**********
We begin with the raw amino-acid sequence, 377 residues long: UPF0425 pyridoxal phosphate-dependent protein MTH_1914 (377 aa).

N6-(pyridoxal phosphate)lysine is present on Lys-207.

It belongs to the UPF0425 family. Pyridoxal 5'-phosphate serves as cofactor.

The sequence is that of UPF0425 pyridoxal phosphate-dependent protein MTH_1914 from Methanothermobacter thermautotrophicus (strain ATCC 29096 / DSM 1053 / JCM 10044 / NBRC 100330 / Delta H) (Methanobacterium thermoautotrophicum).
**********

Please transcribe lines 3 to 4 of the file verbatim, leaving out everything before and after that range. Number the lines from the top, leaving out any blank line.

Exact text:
It belongs to the UPF0425 family. Pyridoxal 5'-phosphate serves as cofactor.

The sequence is that of UPF0425 pyridoxal phosphate-dependent protein MTH_1914 from Methanothermobacter thermautotrophicus (strain ATCC 29096 / DSM 1053 / JCM 10044 / NBRC 100330 / Delta H) (Methanobacterium thermoautotrophicum).